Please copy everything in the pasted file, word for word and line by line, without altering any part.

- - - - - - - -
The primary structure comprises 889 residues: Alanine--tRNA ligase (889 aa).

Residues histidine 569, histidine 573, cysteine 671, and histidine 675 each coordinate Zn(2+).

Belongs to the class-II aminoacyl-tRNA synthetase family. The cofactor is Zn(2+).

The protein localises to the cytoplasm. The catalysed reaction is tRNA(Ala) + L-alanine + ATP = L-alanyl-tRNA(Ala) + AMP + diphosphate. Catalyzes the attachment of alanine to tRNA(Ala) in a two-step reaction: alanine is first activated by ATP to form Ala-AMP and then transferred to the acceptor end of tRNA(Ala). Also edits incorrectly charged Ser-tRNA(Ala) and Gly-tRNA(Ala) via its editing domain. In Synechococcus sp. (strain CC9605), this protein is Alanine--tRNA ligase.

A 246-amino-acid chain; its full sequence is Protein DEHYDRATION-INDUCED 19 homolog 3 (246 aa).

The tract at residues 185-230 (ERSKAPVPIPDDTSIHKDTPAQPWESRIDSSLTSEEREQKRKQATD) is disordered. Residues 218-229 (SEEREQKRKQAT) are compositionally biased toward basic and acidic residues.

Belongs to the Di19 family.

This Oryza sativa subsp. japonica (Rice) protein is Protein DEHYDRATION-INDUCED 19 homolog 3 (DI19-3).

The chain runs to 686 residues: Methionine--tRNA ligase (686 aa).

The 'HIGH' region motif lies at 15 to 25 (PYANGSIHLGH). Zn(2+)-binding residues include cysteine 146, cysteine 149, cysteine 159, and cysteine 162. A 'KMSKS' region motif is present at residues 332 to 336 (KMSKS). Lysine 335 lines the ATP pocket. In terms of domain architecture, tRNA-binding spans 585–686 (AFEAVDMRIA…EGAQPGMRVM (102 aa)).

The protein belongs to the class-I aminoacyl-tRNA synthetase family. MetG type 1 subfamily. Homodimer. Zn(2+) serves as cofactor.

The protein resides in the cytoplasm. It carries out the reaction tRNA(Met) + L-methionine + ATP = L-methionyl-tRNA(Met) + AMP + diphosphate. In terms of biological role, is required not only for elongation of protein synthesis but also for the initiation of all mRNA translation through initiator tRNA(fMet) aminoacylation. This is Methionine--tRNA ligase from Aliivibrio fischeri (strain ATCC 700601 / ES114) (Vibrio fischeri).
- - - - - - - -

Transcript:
The primary structure comprises 889 residues: Alanine--tRNA ligase (889 aa).

Residues histidine 569, histidine 573, cysteine 671, and histidine 675 each coordinate Zn(2+).

Belongs to the class-II aminoacyl-tRNA synthetase family. The cofactor is Zn(2+).

The protein localises to the cytoplasm. The catalysed reaction is tRNA(Ala) + L-alanine + ATP = L-alanyl-tRNA(Ala) + AMP + diphosphate. Catalyzes the attachment of alanine to tRNA(Ala) in a two-step reaction: alanine is first activated by ATP to form Ala-AMP and then transferred to the acceptor end of tRNA(Ala). Also edits incorrectly charged Ser-tRNA(Ala) and Gly-tRNA(Ala) via its editing domain. In Synechococcus sp. (strain CC9605), this protein is Alanine--tRNA ligase.

A 246-amino-acid chain; its full sequence is Protein DEHYDRATION-INDUCED 19 homolog 3 (246 aa).

The tract at residues 185-230 (ERSKAPVPIPDDTSIHKDTPAQPWESRIDSSLTSEEREQKRKQATD) is disordered. Residues 218-229 (SEEREQKRKQAT) are compositionally biased toward basic and acidic residues.

Belongs to the Di19 family.

This Oryza sativa subsp. japonica (Rice) protein is Protein DEHYDRATION-INDUCED 19 homolog 3 (DI19-3).

The chain runs to 686 residues: Methionine--tRNA ligase (686 aa).

The 'HIGH' region motif lies at 15 to 25 (PYANGSIHLGH). Zn(2+)-binding residues include cysteine 146, cysteine 149, cysteine 159, and cysteine 162. A 'KMSKS' region motif is present at residues 332 to 336 (KMSKS). Lysine 335 lines the ATP pocket. In terms of domain architecture, tRNA-binding spans 585–686 (AFEAVDMRIA…EGAQPGMRVM (102 aa)).

The protein belongs to the class-I aminoacyl-tRNA synthetase family. MetG type 1 subfamily. Homodimer. Zn(2+) serves as cofactor.

The protein resides in the cytoplasm. It carries out the reaction tRNA(Met) + L-methionine + ATP = L-methionyl-tRNA(Met) + AMP + diphosphate. In terms of biological role, is required not only for elongation of protein synthesis but also for the initiation of all mRNA translation through initiator tRNA(fMet) aminoacylation. This is Methionine--tRNA ligase from Aliivibrio fischeri (strain ATCC 700601 / ES114) (Vibrio fischeri).